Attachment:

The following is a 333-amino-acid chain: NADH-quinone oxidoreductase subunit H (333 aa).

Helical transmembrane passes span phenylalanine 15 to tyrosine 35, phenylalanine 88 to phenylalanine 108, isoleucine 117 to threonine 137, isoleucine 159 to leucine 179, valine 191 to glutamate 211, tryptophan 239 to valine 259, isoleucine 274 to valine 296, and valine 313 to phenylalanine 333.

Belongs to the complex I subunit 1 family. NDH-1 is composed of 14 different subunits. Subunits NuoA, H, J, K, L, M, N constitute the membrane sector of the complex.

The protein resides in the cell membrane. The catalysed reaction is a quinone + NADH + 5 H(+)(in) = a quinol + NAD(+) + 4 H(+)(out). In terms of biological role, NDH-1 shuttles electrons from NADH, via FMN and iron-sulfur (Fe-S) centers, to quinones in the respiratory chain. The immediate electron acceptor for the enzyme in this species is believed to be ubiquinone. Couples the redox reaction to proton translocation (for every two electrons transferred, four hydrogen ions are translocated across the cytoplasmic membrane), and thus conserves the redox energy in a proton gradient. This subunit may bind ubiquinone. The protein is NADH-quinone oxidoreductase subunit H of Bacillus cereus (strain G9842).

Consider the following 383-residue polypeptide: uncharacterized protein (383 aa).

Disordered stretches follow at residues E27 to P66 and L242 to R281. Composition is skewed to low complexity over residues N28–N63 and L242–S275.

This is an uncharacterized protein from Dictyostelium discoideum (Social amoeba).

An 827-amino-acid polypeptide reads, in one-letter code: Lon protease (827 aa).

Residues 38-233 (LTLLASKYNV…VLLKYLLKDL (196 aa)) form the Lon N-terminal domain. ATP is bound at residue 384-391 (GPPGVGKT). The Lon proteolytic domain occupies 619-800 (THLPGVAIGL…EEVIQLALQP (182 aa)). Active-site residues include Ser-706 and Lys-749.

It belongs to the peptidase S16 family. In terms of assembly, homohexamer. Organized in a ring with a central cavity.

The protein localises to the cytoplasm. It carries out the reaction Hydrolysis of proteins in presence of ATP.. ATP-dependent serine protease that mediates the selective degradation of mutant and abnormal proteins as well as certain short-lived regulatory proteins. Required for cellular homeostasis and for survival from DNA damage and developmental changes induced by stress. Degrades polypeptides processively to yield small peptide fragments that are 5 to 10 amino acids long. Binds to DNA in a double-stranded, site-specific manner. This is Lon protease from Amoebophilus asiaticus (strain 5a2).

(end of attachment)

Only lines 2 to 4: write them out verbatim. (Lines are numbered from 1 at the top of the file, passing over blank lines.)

Helical transmembrane passes span phenylalanine 15 to tyrosine 35, phenylalanine 88 to phenylalanine 108, isoleucine 117 to threonine 137, isoleucine 159 to leucine 179, valine 191 to glutamate 211, tryptophan 239 to valine 259, isoleucine 274 to valine 296, and valine 313 to phenylalanine 333.

Belongs to the complex I subunit 1 family. NDH-1 is composed of 14 different subunits. Subunits NuoA, H, J, K, L, M, N constitute the membrane sector of the complex.

The protein resides in the cell membrane. The catalysed reaction is a quinone + NADH + 5 H(+)(in) = a quinol + NAD(+) + 4 H(+)(out). In terms of biological role, NDH-1 shuttles electrons from NADH, via FMN and iron-sulfur (Fe-S) centers, to quinones in the respiratory chain. The immediate electron acceptor for the enzyme in this species is believed to be ubiquinone. Couples the redox reaction to proton translocation (for every two electrons transferred, four hydrogen ions are translocated across the cytoplasmic membrane), and thus conserves the redox energy in a proton gradient. This subunit may bind ubiquinone. The protein is NADH-quinone oxidoreductase subunit H of Bacillus cereus (strain G9842).